Furthermore, the financial credit cap for the Wiley deal is operationally low, resulting in additional expenditure for institutions at the end of the calendar year when open access support funds are running low. This additional cost is not sustainable for many institutions and unintentionally creates inequitable access to no-additional-cost publishing.

    3. Springer Nature  

      UK institutions have been through several terms of the Springer Compact deal and continue to negotiate amendments and additional terms with added expense. The Springer Compact deal delivers no-additional-cost publishing for an upfront commitment of funds by institutions. Regardless of how many authors accepted manuscripts (AAM) are openly available in repositories institutions continue to support Springer Nature's publishing activities. This fact undermines the arguments made above by the STM Association about the rights retention strategy (RRS) undermining financial sustainability.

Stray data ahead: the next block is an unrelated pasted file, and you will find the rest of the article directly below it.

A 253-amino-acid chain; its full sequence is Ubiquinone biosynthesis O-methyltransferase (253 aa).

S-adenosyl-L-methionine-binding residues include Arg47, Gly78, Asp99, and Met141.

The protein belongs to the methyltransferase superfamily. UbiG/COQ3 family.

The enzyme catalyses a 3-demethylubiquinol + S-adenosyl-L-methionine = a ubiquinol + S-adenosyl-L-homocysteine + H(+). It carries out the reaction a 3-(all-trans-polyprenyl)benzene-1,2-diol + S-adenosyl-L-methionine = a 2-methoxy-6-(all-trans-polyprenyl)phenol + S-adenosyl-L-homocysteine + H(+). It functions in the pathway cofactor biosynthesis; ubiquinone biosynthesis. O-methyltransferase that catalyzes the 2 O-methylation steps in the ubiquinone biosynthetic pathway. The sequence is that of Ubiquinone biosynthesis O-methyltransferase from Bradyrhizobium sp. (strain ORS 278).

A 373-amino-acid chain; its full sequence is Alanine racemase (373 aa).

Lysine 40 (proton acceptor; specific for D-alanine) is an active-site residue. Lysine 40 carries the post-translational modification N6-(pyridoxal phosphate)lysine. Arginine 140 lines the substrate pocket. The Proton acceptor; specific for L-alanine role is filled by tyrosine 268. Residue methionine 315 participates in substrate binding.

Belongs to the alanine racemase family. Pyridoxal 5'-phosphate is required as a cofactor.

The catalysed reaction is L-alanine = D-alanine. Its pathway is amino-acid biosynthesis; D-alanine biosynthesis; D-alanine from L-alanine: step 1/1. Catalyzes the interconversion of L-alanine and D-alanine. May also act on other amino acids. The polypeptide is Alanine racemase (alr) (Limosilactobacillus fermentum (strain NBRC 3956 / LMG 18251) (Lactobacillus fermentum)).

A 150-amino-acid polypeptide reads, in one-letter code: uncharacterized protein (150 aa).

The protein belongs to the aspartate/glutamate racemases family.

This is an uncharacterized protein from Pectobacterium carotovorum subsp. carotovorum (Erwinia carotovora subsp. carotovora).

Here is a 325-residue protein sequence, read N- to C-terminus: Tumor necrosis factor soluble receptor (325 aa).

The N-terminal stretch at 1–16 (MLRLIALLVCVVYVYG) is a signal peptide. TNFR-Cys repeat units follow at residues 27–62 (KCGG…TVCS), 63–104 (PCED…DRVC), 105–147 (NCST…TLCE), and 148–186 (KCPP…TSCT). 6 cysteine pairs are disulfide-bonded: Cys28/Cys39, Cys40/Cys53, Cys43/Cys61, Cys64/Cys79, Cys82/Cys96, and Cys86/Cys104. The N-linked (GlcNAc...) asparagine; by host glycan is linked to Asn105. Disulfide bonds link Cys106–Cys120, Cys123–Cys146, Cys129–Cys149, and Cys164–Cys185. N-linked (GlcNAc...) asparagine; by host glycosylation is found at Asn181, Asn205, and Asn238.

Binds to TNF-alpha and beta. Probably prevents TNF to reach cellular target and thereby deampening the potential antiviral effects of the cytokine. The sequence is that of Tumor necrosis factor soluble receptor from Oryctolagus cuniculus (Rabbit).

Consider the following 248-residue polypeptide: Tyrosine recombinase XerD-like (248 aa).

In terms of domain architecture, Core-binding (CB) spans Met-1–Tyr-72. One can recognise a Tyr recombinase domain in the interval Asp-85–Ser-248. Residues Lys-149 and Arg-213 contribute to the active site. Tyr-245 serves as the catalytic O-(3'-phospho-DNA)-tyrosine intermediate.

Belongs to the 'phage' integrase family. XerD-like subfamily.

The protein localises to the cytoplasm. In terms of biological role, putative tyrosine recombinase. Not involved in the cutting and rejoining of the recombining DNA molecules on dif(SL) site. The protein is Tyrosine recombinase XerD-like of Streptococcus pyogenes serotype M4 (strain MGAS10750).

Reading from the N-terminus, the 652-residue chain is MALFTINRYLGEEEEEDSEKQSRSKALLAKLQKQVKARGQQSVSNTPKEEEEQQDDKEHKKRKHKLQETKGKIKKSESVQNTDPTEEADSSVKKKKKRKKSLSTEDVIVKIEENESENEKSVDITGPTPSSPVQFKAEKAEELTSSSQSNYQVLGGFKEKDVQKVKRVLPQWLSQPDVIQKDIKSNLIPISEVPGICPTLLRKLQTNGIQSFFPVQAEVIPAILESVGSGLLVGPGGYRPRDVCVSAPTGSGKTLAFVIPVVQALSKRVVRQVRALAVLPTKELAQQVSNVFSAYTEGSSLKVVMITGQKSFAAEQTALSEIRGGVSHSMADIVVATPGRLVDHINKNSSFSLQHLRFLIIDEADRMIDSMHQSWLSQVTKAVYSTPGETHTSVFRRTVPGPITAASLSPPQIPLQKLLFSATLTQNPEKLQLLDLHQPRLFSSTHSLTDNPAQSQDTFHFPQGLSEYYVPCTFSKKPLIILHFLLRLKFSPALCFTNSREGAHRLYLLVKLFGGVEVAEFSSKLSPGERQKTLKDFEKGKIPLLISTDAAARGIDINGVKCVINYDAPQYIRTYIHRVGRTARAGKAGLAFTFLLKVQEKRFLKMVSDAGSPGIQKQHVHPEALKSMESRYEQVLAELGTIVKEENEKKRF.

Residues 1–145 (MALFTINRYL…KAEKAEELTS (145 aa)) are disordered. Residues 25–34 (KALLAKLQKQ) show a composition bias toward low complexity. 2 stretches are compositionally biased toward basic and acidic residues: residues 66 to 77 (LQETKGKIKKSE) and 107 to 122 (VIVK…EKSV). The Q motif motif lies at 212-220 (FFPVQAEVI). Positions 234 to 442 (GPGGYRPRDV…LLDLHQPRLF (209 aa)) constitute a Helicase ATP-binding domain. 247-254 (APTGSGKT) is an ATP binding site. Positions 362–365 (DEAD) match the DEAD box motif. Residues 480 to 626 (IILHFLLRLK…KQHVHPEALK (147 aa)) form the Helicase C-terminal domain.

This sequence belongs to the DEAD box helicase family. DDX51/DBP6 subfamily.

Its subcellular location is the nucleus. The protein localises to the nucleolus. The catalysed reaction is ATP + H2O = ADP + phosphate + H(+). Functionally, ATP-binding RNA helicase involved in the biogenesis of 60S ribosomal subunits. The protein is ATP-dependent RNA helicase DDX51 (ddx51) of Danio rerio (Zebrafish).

4. SAGE Publishing  

      Similar to CUP and IOP, many UK institutions have signed a contract to fund Sage's publishing activities for three years as a result of Plan S, regardless of how many authors accepted manuscripts (AAM) are openly available in repositories. This fact undermines the arguments made above by the STM Association about the rights retention strategy (RRS) undermining financial sustainability.

    5. IOP Publishing

      Similar to CUP, some UK institutions have signed a contract to fund IOP's publishing activities for four years as a result of Plan S, regardless of how many authors accepted manuscripts (AAM) are openly available in repositories. This fact undermines the arguments made above by the STM Association about the rights retention strategy (RRS) undermining financial sustainability.

    6. what is allowed

      What is allowed = what is legal (i.e. copyright law) and what the journal is willing to publish or reject. If authors are told they should consult the journal and the only response is the journal's own policy, assuming it contradicts the right retention strategy (RRS), the Publisher/Editor/Production Editor will be misinforming the author and denying them their legal rights.